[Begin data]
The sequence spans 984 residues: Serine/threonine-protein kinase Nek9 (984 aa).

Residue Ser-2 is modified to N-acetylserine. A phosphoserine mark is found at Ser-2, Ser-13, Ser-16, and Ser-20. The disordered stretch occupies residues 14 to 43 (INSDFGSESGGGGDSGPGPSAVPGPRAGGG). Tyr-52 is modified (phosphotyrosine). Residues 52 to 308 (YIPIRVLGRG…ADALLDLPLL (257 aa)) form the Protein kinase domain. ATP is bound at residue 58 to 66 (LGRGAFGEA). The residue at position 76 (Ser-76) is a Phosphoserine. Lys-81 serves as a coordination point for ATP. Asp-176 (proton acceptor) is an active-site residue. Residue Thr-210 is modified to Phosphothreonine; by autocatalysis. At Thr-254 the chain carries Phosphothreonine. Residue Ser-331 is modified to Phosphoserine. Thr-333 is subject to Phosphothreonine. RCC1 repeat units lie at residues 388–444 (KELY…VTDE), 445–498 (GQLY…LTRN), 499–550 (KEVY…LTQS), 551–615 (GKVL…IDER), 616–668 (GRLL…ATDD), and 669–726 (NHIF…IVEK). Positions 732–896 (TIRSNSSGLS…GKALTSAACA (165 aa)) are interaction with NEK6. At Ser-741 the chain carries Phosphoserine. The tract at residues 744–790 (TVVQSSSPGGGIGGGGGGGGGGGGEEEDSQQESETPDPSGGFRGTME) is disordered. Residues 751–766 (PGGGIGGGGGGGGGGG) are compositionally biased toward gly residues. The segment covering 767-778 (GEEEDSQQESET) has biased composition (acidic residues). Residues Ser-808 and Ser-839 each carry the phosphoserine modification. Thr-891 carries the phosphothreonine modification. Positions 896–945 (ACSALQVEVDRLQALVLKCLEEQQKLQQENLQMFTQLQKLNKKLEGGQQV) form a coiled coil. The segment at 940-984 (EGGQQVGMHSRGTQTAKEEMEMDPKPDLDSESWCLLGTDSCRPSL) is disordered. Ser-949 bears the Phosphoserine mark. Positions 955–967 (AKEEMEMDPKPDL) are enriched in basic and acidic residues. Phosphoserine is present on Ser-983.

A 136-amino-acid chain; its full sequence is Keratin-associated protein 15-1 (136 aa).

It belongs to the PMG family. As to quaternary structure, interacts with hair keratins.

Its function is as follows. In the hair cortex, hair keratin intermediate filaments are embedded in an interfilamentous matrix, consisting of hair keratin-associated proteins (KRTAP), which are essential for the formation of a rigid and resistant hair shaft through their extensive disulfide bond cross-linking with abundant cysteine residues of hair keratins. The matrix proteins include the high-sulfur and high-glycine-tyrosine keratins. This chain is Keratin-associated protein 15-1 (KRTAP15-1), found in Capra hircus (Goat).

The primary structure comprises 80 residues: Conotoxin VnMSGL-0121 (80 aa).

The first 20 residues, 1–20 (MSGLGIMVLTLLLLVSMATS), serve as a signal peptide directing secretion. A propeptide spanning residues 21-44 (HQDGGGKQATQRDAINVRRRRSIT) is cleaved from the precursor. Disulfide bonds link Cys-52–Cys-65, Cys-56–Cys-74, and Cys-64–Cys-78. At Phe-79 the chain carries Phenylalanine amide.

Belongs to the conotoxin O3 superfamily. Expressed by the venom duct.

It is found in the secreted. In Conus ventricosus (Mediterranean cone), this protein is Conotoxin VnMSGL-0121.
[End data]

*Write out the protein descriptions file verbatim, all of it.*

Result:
The sequence spans 984 residues: Serine/threonine-protein kinase Nek9 (984 aa).

Residue Ser-2 is modified to N-acetylserine. A phosphoserine mark is found at Ser-2, Ser-13, Ser-16, and Ser-20. The disordered stretch occupies residues 14 to 43 (INSDFGSESGGGGDSGPGPSAVPGPRAGGG). Tyr-52 is modified (phosphotyrosine). Residues 52 to 308 (YIPIRVLGRG…ADALLDLPLL (257 aa)) form the Protein kinase domain. ATP is bound at residue 58 to 66 (LGRGAFGEA). The residue at position 76 (Ser-76) is a Phosphoserine. Lys-81 serves as a coordination point for ATP. Asp-176 (proton acceptor) is an active-site residue. Residue Thr-210 is modified to Phosphothreonine; by autocatalysis. At Thr-254 the chain carries Phosphothreonine. Residue Ser-331 is modified to Phosphoserine. Thr-333 is subject to Phosphothreonine. RCC1 repeat units lie at residues 388–444 (KELY…VTDE), 445–498 (GQLY…LTRN), 499–550 (KEVY…LTQS), 551–615 (GKVL…IDER), 616–668 (GRLL…ATDD), and 669–726 (NHIF…IVEK). Positions 732–896 (TIRSNSSGLS…GKALTSAACA (165 aa)) are interaction with NEK6. At Ser-741 the chain carries Phosphoserine. The tract at residues 744–790 (TVVQSSSPGGGIGGGGGGGGGGGGEEEDSQQESETPDPSGGFRGTME) is disordered. Residues 751–766 (PGGGIGGGGGGGGGGG) are compositionally biased toward gly residues. The segment covering 767-778 (GEEEDSQQESET) has biased composition (acidic residues). Residues Ser-808 and Ser-839 each carry the phosphoserine modification. Thr-891 carries the phosphothreonine modification. Positions 896–945 (ACSALQVEVDRLQALVLKCLEEQQKLQQENLQMFTQLQKLNKKLEGGQQV) form a coiled coil. The segment at 940-984 (EGGQQVGMHSRGTQTAKEEMEMDPKPDLDSESWCLLGTDSCRPSL) is disordered. Ser-949 bears the Phosphoserine mark. Positions 955–967 (AKEEMEMDPKPDL) are enriched in basic and acidic residues. Phosphoserine is present on Ser-983.

A 136-amino-acid chain; its full sequence is Keratin-associated protein 15-1 (136 aa).

It belongs to the PMG family. As to quaternary structure, interacts with hair keratins.

Its function is as follows. In the hair cortex, hair keratin intermediate filaments are embedded in an interfilamentous matrix, consisting of hair keratin-associated proteins (KRTAP), which are essential for the formation of a rigid and resistant hair shaft through their extensive disulfide bond cross-linking with abundant cysteine residues of hair keratins. The matrix proteins include the high-sulfur and high-glycine-tyrosine keratins. This chain is Keratin-associated protein 15-1 (KRTAP15-1), found in Capra hircus (Goat).

The primary structure comprises 80 residues: Conotoxin VnMSGL-0121 (80 aa).

The first 20 residues, 1–20 (MSGLGIMVLTLLLLVSMATS), serve as a signal peptide directing secretion. A propeptide spanning residues 21-44 (HQDGGGKQATQRDAINVRRRRSIT) is cleaved from the precursor. Disulfide bonds link Cys-52–Cys-65, Cys-56–Cys-74, and Cys-64–Cys-78. At Phe-79 the chain carries Phenylalanine amide.

Belongs to the conotoxin O3 superfamily. Expressed by the venom duct.

It is found in the secreted. In Conus ventricosus (Mediterranean cone), this protein is Conotoxin VnMSGL-0121.